Dimethylsulphoniopropionate (DMSP), an algal compatible solute, has for many years been considered to play a key role in dimethylsulphide (DMS) production, influencing the concentrations of DMS in sea water available to be transferred to the atmosphere. However, in recent years it has been shown that dimethylsulphoxide (DMSO) can also be produced directly within the cells of marine phytoplankton. The exact role DMSO plays in cells is still subject to debate, but it is thought that it may act as an antioxidant or cryoprotectant. Whatever the reason, it has been suggested that release through algal mortality and permeative loss of DMSO from cells may contribute to dissolved DMSO concentrations and as such this pathway must also be considered an important component of DMS biogeochemistry. Experiments were conducted to investigate the intracellular concentrations of DMSO and the ratio of DMSP:DMSO in a range of phytoplankton species and in natural samples. Results indicate that prymnesiophytes and dinoflagellates are the main producers, generating relatively higher concentrations of particulate DMSO than diatoms. Results from both laboratory and field experiments show that there is a strong relationship between DMSOp and DMSPp, with DMSO generally representing between 10 and 20% of the intracellular sulphur pool. Field data also indicates that dissolved DMSO concentrations in surface waters were not significantly correlated with those for particulate DMSO, but were significantly correlated with DMS concentrations.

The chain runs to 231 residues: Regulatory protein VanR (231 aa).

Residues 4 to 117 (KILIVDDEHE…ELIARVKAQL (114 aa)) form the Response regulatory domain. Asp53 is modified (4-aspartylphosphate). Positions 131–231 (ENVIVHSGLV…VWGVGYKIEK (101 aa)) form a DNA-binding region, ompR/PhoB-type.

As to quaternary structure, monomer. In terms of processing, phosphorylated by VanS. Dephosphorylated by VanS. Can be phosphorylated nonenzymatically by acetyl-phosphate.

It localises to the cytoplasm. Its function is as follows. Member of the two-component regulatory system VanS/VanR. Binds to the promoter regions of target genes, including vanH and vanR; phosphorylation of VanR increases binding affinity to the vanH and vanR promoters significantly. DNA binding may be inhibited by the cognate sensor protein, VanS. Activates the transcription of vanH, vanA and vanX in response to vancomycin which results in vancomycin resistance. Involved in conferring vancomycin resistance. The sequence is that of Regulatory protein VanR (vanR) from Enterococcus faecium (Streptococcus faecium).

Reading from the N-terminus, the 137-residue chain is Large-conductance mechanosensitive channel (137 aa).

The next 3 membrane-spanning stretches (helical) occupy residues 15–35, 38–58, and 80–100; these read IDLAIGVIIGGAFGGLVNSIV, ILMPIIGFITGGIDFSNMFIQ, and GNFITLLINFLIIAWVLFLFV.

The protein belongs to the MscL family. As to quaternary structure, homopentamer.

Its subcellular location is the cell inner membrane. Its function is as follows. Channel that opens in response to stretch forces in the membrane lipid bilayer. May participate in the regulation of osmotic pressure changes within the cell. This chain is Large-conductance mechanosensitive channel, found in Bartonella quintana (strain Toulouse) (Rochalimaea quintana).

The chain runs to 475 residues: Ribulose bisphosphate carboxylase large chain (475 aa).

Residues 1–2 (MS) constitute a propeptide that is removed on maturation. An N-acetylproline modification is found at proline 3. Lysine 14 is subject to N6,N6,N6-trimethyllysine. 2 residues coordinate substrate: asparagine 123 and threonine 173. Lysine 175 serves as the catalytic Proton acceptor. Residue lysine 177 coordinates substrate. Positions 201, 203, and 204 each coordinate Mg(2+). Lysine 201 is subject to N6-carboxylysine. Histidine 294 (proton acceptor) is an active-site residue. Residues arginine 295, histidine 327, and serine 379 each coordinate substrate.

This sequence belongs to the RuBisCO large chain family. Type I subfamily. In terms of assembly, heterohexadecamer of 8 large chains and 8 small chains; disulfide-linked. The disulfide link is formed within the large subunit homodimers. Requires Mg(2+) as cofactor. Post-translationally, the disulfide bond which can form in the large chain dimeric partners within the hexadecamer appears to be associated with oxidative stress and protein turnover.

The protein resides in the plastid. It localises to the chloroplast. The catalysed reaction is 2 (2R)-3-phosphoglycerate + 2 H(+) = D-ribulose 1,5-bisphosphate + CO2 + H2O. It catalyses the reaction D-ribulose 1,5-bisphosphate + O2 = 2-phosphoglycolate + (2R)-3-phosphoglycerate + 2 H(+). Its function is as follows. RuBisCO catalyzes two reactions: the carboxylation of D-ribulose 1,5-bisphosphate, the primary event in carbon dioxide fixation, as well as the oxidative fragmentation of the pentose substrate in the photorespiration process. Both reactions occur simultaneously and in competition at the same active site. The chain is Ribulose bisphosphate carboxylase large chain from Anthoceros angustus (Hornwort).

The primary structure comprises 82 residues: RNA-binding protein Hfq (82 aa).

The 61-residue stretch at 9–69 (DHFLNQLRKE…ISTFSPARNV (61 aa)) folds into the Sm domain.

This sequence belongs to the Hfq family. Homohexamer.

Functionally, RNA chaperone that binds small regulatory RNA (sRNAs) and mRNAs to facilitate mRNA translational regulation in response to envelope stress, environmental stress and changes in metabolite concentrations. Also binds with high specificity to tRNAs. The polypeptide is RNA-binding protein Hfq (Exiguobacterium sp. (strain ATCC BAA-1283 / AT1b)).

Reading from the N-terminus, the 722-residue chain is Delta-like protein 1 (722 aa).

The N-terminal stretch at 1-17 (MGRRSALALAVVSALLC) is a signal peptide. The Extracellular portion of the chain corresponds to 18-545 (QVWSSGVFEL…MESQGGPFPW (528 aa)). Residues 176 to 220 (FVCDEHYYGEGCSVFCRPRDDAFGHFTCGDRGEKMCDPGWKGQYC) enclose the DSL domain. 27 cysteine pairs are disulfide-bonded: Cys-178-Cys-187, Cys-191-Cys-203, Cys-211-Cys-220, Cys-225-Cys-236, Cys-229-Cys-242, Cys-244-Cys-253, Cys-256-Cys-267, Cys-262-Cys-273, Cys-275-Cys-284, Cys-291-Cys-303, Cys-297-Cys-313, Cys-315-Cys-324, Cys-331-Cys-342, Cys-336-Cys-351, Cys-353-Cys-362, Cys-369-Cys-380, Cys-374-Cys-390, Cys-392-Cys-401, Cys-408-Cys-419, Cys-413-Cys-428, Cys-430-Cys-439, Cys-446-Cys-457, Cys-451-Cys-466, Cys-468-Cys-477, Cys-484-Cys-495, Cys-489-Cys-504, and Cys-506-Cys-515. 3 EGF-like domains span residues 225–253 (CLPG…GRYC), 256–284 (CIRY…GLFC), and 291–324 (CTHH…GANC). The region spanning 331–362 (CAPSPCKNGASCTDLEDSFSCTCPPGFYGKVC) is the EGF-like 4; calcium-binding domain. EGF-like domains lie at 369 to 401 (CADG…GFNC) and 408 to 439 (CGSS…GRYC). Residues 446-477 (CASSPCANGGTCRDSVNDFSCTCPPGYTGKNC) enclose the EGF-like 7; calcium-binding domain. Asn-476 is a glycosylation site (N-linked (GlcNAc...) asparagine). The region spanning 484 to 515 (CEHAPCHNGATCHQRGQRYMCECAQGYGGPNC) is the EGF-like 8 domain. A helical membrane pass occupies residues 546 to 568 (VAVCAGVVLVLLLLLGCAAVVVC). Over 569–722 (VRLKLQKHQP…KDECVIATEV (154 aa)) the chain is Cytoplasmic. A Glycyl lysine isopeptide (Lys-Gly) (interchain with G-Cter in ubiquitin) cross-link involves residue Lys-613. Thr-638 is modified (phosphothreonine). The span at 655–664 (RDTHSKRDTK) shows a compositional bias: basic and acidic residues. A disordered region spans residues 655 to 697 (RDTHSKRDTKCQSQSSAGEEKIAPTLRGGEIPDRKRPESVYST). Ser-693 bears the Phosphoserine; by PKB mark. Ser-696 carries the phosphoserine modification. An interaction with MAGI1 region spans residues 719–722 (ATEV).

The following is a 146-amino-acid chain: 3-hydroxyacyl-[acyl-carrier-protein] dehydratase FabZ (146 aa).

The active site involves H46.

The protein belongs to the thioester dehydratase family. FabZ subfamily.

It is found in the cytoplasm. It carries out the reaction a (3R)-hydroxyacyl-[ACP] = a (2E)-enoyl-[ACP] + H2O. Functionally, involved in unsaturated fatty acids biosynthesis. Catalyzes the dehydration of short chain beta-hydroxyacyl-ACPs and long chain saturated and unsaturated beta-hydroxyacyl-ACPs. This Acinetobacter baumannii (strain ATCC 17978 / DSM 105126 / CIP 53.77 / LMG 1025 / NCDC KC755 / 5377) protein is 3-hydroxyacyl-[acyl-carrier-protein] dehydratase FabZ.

|Number of pages||11|
|Publication status||Published - 2007|
- Environmental Sciences
- Marine & Freshwater Biology
- DIMETHYL SULFIDE